IRS Form 8938 (a FATCA created form) is the Statement of Specified Foreign Financial Assets in which Taxpayers are required to report their specified foreign financial assets when their value meets the obligatory reporting threshold. It has been a required form for qualifying Taxpayers since 2011. It must be attached to a Taxpayer’s Annual Tax Return when the reporting threshold is crossed.
Under the Foreign Account Tax Compliance Act (FATCA), a Foreign Financial Institution (FFI) must have a Global Intermediary Identification Number (GIIN) in order to be FATCA registered and approved as a withholding agent. A Foreign Financial Institution without a GIIN is deemed unregistered in FATCA and will face a 30% withholding tax on certain U.S. source payments of Fixed Determinable Annual Payments (FDAP) made to it.
Existence of a GIIN permits quick confirmation that an FFI is FATCA compliant and exempt from withholding by US Withholding Agents. As of July, 2017, 290, 553 FFIs have been issued a GIIN. FFIs without a GIIN run the risk of withholding as well as isolation from an international and cross-border banking system that relies on transactions that go thought the US banking system.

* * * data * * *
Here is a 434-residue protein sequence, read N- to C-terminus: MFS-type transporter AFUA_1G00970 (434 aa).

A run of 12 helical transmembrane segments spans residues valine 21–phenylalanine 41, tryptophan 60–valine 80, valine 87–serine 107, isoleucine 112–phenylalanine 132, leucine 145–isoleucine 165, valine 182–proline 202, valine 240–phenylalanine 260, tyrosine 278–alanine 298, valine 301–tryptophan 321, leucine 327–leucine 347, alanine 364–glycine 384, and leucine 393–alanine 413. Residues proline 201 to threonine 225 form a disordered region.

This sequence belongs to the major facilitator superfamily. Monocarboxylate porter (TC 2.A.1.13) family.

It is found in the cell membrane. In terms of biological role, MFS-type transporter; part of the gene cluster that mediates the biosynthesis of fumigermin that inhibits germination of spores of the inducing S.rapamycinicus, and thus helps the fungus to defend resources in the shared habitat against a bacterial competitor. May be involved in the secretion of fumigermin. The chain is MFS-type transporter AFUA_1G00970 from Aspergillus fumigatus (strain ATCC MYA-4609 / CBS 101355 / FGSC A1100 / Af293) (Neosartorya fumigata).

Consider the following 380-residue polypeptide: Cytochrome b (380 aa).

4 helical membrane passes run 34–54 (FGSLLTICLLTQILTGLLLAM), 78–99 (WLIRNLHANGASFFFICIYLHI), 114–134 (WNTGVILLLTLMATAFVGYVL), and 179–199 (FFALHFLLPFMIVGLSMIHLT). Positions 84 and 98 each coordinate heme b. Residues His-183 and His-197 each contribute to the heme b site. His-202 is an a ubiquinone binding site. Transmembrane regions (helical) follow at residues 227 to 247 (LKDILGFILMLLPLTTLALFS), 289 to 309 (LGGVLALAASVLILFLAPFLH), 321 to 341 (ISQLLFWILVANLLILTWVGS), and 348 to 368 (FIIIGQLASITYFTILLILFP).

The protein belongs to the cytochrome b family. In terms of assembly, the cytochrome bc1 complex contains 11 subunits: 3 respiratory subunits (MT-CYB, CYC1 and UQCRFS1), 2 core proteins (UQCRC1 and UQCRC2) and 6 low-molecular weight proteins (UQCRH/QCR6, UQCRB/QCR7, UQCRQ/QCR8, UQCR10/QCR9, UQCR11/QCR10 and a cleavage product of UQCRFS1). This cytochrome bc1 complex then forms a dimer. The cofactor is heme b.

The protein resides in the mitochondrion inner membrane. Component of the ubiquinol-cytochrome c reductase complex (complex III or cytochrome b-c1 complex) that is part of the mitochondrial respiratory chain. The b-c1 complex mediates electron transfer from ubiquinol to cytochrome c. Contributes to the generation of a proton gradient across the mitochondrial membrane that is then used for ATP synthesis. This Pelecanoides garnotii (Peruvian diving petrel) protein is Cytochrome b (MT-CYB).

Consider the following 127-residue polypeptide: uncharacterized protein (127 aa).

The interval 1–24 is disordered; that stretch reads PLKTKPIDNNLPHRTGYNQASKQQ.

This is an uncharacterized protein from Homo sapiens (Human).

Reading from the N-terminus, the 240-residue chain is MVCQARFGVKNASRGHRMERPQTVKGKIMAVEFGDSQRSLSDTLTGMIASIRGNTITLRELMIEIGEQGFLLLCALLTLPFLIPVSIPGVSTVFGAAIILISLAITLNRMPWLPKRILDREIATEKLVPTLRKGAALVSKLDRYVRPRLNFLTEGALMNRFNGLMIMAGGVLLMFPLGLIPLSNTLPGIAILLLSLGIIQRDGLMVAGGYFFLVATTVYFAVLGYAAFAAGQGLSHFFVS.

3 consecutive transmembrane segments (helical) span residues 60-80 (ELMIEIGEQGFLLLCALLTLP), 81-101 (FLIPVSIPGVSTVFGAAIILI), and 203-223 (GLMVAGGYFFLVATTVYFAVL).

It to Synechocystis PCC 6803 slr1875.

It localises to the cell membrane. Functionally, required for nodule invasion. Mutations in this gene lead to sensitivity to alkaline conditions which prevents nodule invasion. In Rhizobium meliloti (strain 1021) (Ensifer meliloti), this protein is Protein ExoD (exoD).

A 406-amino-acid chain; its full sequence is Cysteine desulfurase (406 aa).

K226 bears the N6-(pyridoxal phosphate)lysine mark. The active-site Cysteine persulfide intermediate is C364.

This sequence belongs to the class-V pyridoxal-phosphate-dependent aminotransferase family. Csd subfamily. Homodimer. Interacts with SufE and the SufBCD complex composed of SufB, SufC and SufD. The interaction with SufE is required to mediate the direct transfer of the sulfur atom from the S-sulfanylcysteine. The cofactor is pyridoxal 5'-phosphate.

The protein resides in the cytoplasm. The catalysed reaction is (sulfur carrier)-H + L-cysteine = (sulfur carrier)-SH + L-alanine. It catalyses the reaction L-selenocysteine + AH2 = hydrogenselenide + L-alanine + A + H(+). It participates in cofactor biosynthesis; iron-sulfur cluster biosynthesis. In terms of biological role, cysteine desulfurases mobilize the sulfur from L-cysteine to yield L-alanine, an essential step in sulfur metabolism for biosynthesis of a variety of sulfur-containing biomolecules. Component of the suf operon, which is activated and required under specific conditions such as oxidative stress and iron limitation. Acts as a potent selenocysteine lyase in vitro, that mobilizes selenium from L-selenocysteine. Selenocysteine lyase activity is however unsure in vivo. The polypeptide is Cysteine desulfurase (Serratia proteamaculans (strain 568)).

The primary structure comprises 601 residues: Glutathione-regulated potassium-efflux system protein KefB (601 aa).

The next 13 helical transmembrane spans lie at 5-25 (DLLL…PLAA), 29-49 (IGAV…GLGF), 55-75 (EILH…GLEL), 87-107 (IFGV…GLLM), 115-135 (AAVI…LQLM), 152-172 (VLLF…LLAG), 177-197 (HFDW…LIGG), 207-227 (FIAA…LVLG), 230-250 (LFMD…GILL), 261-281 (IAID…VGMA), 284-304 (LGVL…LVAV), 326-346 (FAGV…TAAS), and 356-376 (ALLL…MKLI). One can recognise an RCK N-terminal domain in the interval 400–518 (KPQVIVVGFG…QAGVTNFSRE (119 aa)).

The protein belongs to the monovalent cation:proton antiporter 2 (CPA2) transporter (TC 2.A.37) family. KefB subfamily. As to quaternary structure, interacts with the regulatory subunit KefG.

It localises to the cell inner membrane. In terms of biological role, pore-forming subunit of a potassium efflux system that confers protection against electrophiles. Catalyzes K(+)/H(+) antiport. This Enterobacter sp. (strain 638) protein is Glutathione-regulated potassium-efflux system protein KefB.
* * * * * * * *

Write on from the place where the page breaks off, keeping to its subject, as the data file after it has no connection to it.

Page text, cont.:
For the first time, in tax year 2016, Form 8938 included a field for the “optional” reporting of a Foreign Financial Institution’s GIIN. A question arises as to IRS’s purpose in requesting this “optional” information. Perhaps the “optional” component of providing a GIIN is temporary and will be a permanent requirement at some point in the future? If providing the GIIN on Form 8938 becomes a permanent requirement, IRS receives readily available information for initiating cross-checks. And, the more information that IRS can cross- reference and cross-check, the more revenue it can raise from non-reporters and inaccurate reporters.
Specified Individuals and specified corporations have Form 8938 and FBAR filing requirements. Financial Institutions have to complete the FATCA Report (Form 8966). IF IRS is able to cross-check Form 8938, the FBAR and the FATCA Report, they will be able to assess more tax, penalties and sanctions for Individuals, certain Corporations and FFIs.
Don’t be a victim of your own making. Taxpayers with unreported foreign financial accounts have already been exposed or are about to be exposed to IRS. Consult your tax specialist now.